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When Demons Attack

Faux documentary records things going bump in the faux night.

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To those who don't believe in the supernatural, people like the suburban couple in “Paranormal Activity,” who think their house is haunted, can seem like the most narcissistic humans on the planet. Why would a demon or ghost want to hang around an ordinary San Diego townhouse? The nice weather? Doesn't an interdimensional being have better things to do than fiddle with light fixtures in the middle of the night?

The movie's setup is simple: Micah (Micah Sloat) and Katie (Katie Featherston), plagued by weird sounds and odd occurrences at their home, have decided to film what's happening to them, and we're seeing the edited version. Micah is a day trader and Katie is a student who's seemingly being followed by a demon, according to a psychic (Michael Bayouth) who they've hired to investigate. In the meantime, Micah has obtained, much to Katie's concern, a high-tech digital camera and a Ouija board to try to capture and communicate with whatever is keeping them up nights.

“Paranormal Activity” operates on a premise guaranteed to provoke a reaction, even for people who don't believe in this kind of stuff (free-roaming spirits, that is, not “Blair Witch Project” rip-offs). The linear, fixed point of view from a single camera, the only cuts coming from elapsed time, causes apprehension no matter what the subject. The so-called filmmakers can pick the camera up and put it down, or set it on a tripod; they can move to different places, but the audience is stuck. We can't get away, run or hide, subconsciously realizing that if something bad happens it's probably going to happen to us.

The result works the same as being strapped into a roller coaster. The slow tick up the hill is analogous to when Micah and Katie set up their camera overnight to catch what's going on while they sleep. In a typical scene, we observe the couple sleeping as the tape is sped up over the uneventful hours to, say, 3:02 a.m. Then it reverts to real time. It's kind of a given that this is when something unusual will happen, and it does.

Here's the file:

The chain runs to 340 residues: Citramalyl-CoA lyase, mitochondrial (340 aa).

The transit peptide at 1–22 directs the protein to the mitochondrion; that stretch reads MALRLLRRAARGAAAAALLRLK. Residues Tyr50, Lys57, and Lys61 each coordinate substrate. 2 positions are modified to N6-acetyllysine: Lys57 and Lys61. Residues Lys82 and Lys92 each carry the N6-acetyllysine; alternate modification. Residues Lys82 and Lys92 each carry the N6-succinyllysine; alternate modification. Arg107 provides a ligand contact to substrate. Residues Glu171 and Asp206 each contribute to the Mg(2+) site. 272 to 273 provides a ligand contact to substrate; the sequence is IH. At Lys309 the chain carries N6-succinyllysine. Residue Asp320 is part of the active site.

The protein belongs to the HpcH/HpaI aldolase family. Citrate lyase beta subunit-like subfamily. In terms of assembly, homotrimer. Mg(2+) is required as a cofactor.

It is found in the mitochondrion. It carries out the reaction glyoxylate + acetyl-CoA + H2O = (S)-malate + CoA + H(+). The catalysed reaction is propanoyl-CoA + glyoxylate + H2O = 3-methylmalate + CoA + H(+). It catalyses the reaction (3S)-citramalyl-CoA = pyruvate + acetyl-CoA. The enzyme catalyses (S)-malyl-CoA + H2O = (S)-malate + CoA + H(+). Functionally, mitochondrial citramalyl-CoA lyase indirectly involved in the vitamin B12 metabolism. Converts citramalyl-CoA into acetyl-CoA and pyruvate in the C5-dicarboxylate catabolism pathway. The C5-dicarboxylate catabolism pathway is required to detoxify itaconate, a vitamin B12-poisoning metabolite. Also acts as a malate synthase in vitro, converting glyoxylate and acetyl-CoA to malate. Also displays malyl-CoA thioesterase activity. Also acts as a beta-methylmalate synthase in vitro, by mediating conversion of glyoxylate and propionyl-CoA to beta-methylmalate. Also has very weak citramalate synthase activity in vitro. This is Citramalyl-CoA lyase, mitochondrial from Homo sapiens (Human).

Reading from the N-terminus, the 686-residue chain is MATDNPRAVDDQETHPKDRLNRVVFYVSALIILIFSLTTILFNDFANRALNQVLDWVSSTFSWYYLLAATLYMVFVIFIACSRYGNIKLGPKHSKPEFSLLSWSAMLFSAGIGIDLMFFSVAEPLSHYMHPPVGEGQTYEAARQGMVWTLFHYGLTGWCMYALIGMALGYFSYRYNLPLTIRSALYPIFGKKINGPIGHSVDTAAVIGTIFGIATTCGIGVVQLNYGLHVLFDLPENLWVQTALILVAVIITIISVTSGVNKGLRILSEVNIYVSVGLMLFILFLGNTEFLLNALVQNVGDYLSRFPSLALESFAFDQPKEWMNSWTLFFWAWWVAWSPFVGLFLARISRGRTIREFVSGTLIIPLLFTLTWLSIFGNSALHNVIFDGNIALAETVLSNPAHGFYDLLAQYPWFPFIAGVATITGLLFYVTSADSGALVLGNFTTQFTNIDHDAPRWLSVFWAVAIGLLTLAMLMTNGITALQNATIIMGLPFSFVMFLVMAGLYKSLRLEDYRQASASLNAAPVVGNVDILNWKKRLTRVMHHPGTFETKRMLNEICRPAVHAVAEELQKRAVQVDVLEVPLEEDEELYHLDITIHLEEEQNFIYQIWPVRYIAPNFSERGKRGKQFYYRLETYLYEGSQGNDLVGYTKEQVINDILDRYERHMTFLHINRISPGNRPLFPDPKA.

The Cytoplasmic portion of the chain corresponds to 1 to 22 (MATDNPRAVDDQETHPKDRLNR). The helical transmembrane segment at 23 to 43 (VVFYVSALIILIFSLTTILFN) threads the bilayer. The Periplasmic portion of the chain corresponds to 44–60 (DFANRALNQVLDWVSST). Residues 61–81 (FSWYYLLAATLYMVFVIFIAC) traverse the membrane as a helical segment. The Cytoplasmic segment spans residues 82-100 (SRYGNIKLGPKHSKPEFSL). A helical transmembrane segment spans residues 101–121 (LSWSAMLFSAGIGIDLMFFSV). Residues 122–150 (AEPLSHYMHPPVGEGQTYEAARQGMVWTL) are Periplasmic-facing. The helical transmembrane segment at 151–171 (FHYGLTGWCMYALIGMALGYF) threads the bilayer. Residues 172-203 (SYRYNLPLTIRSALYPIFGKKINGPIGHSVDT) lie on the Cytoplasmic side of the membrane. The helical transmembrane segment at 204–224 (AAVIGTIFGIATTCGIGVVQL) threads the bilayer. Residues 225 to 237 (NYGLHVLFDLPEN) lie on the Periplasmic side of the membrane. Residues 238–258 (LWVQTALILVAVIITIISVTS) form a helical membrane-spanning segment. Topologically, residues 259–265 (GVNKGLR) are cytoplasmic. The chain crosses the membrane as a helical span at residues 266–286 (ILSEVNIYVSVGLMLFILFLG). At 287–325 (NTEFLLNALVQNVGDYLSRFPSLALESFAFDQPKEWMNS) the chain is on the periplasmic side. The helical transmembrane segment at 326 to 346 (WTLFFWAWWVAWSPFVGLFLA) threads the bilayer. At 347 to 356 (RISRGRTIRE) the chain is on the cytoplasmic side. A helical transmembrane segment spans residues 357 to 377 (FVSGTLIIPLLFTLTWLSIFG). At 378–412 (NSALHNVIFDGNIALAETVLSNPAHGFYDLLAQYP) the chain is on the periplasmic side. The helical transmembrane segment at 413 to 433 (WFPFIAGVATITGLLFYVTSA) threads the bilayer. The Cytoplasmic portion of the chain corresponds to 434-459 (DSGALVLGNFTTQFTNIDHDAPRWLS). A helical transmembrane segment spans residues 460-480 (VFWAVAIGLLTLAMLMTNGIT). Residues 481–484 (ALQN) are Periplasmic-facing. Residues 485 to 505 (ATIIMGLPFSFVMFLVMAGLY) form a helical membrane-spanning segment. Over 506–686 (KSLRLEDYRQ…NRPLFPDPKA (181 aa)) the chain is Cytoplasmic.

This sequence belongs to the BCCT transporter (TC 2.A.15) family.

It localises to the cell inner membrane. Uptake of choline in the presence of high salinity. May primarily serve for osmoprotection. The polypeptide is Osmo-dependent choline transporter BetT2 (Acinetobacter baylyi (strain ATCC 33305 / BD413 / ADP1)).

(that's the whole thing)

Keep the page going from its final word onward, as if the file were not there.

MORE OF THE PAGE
We jump, but we also might wonder. The demon or whatever is roaming the house uninvited is supposed to be malevolent, but it is unusually obliging to the needs of dramatic tension, slowly increasing its presence over the course of the movie in increments guaranteed to keep an audience's attention. Maybe the demon has ambitions in the entertainment industry.

First it needs to step up the performance in “Paranormal Activity.” It has no trouble provoking that hearty visceral reaction (“What's going to jump out at me next?”). It's the cerebral reaction that causes problems (“With all the interesting people in the world to haunt, why pick Katie?”). Traditionally, the latter is where a story helps out, providing background, motivations and explanations for things that don't make any sense. “Paranormal Activity” doesn't bother with any of that.

Sometimes the demon mixes up its intentions, doing something one day that contradicts what it does another. Of course demons aren't necessarily logical, but at one point it grabs Katie by the foot while she's sleeping, drags her of bed, out of the room and down the hallway. Earlier it took control of her mind, got her out of bed on her own and casually walked her downstairs. Was that power a Wednesday-night special? No, the demon does the same thing, arguably the more effective technique with the ladies, again later in the movie. You're not going to make it in show biz with continuity gaffes like that.

“Paranormal Activity” is the brainchild of first-time feature filmmaker Oren Peli, an Israeli immigrant who decided to make his own “Blair Witch,” for about $15,000. Chump change when you see it selling out all over the country. I hope he got a good deal on gross points, but I can't say he deserves my money. “Paranormal Activity” is shamelessly gimmicky. Its frights are jolting and funny, but they build toward a conclusion that's simply lazy and lame.

“Blair Witch” got a bit of a pass for novelty. “Paranormal” is the kind of reality ghost story we've all seen by now. You could get the same thrills at a good sAcance or Ouija board party, without having to feel as abused as Katie. (R) 99 min. HHIII

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